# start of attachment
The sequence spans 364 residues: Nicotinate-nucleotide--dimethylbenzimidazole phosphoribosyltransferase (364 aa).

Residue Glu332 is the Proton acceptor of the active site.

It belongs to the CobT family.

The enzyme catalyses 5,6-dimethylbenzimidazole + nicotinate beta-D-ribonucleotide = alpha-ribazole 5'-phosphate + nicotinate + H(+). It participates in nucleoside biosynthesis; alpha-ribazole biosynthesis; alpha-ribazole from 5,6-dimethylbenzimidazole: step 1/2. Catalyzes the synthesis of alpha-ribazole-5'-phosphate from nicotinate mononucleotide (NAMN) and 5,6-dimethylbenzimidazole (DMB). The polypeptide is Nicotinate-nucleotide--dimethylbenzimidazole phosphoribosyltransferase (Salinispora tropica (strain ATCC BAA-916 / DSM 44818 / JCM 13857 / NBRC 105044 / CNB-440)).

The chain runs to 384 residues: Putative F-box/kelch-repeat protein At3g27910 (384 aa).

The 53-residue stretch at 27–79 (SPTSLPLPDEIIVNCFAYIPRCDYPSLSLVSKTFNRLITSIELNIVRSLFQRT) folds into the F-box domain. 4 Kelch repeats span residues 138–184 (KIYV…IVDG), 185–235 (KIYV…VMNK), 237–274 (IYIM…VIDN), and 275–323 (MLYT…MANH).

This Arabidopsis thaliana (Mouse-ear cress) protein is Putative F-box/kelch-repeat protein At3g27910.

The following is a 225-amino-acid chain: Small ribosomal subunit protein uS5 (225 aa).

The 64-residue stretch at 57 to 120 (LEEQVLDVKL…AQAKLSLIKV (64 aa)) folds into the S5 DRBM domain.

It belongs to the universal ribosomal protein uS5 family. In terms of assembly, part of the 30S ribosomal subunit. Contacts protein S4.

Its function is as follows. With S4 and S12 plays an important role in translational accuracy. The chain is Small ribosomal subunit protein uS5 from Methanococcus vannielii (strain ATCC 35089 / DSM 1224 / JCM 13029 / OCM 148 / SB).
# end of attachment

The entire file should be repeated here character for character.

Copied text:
The sequence spans 364 residues: Nicotinate-nucleotide--dimethylbenzimidazole phosphoribosyltransferase (364 aa).

Residue Glu332 is the Proton acceptor of the active site.

It belongs to the CobT family.

The enzyme catalyses 5,6-dimethylbenzimidazole + nicotinate beta-D-ribonucleotide = alpha-ribazole 5'-phosphate + nicotinate + H(+). It participates in nucleoside biosynthesis; alpha-ribazole biosynthesis; alpha-ribazole from 5,6-dimethylbenzimidazole: step 1/2. Catalyzes the synthesis of alpha-ribazole-5'-phosphate from nicotinate mononucleotide (NAMN) and 5,6-dimethylbenzimidazole (DMB). The polypeptide is Nicotinate-nucleotide--dimethylbenzimidazole phosphoribosyltransferase (Salinispora tropica (strain ATCC BAA-916 / DSM 44818 / JCM 13857 / NBRC 105044 / CNB-440)).

The chain runs to 384 residues: Putative F-box/kelch-repeat protein At3g27910 (384 aa).

The 53-residue stretch at 27–79 (SPTSLPLPDEIIVNCFAYIPRCDYPSLSLVSKTFNRLITSIELNIVRSLFQRT) folds into the F-box domain. 4 Kelch repeats span residues 138–184 (KIYV…IVDG), 185–235 (KIYV…VMNK), 237–274 (IYIM…VIDN), and 275–323 (MLYT…MANH).

This Arabidopsis thaliana (Mouse-ear cress) protein is Putative F-box/kelch-repeat protein At3g27910.

The following is a 225-amino-acid chain: Small ribosomal subunit protein uS5 (225 aa).

The 64-residue stretch at 57 to 120 (LEEQVLDVKL…AQAKLSLIKV (64 aa)) folds into the S5 DRBM domain.

It belongs to the universal ribosomal protein uS5 family. In terms of assembly, part of the 30S ribosomal subunit. Contacts protein S4.

Its function is as follows. With S4 and S12 plays an important role in translational accuracy. The chain is Small ribosomal subunit protein uS5 from Methanococcus vannielii (strain ATCC 35089 / DSM 1224 / JCM 13029 / OCM 148 / SB).